Of the 11.7 miles of CA paths, 2.7 miles are dedicated to a single project, the Downtown Columbia-Patuxent Branch Trail Extension.
According to the agenda, the extension will connect downtown lakefront to the Patuxent Branch Trial, resulting in an uninterrupted seven-mile trail from the lakefront to Savage.
The pathway also will link up with the recently approved multi-use pathway that connects Howard County General Hospital to Blandair Park and will provide residents an alternative to crossing the Route 29 and Broken Land Parkway interchange ramps.
Dembner estimates the project will cost approximately $1.4 million.
"The reason for that is its length, and the number of rivers and stream crossings that need to be done," Dembner said. "It's a fantastic opportunity to connect people to Town Center."
While the goal to decrease gaps and increase connectivity remains paramount, survey results from the task force indicated that a lack of directional signage was the chief concern of residents.
Of the 300 people surveyed, Dembner said, 87 percent indicated a desire for more directional signage on Columbia's trails.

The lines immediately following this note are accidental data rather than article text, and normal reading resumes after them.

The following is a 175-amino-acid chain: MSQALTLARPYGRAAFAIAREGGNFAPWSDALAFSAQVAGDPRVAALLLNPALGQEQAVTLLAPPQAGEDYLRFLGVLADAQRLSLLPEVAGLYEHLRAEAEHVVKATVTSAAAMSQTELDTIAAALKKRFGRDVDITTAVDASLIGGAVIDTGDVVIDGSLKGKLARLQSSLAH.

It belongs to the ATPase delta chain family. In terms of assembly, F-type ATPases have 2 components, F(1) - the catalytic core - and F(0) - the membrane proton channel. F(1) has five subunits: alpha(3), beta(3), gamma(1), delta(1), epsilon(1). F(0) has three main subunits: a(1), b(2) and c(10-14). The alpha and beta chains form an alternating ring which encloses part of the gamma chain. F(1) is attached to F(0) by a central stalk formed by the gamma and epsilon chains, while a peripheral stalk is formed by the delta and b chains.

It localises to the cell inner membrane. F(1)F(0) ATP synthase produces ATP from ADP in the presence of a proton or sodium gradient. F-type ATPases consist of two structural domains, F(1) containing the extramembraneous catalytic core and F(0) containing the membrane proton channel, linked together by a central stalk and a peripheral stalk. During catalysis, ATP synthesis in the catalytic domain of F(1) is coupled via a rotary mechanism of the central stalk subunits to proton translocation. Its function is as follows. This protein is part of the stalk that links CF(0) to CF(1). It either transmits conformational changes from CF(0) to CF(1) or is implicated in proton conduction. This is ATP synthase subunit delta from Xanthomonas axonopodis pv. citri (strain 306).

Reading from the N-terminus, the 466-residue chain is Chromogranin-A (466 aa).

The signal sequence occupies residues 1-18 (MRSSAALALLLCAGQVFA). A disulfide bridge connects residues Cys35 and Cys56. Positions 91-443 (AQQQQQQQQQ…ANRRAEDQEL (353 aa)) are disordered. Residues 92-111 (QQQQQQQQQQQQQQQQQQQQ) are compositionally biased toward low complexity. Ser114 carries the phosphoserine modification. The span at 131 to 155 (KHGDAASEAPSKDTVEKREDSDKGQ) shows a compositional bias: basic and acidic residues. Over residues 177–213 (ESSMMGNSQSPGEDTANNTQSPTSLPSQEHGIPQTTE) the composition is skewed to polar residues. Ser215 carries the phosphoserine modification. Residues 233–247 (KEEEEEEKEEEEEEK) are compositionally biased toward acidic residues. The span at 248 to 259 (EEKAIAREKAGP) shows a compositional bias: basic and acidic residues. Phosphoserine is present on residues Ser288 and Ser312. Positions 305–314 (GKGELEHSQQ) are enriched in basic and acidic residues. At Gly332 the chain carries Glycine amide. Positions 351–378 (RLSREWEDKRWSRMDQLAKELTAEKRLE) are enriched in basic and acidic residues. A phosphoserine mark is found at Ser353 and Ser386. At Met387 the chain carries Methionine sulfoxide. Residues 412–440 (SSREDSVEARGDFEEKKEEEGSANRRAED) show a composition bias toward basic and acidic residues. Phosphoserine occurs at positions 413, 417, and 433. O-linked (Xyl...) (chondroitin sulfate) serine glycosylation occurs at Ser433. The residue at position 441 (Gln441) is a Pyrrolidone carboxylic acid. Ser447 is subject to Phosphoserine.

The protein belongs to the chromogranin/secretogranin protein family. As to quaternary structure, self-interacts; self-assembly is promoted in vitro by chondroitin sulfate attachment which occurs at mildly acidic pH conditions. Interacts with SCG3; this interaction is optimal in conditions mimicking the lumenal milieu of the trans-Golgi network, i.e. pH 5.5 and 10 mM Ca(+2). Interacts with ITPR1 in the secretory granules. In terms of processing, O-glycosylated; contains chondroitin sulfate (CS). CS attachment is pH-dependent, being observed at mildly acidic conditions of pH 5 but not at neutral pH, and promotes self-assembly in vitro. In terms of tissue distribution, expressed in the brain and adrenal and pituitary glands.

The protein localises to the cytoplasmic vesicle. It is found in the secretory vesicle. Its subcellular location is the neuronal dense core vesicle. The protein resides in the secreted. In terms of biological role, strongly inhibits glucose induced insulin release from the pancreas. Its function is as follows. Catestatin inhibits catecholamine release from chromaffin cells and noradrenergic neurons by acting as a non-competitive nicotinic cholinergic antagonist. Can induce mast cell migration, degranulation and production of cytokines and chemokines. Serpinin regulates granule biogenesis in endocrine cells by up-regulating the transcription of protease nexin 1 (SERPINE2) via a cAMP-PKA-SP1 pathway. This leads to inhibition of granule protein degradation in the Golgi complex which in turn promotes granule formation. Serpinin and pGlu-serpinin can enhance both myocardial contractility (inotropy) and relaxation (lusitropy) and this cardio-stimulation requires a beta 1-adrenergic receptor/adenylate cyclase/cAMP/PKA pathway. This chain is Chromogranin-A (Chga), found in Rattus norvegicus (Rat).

In order to address this concern, the report proposes implementing a unified system of signs and mile markers to prevent residents from getting lost.
In addition to the mile markers, the report also proposes naming the pathways to establish identities, and placing signs or "connection posts" at intersections to keep travelers aware of what path they are on.
The plan will also significantly widen the pathways, where space allows.
Currently, paths along primary and secondary routes range from four to 10 feet. Under the new plan, both primary and secondary routes would be widened to at least 10 feet.
"Our consultants advised us that the pathways don't meet the standards being used now for multi-use pathways," Dembner said. "You have bicyclists, strollers, walkers, and runners, increasing the size of the pathways will allow for more comfortable travel for all."
At the informational reading of the plan at the board's Sept. 27 meeting, Dembner urged members of the board to accept the agenda and consider its projects during the construction of future capital budgets.
"The time is really right to enhance the system," Dembner said. "There is no change in Jim Rouse's vision. In a sense, this is the same idea, we're just completing the system."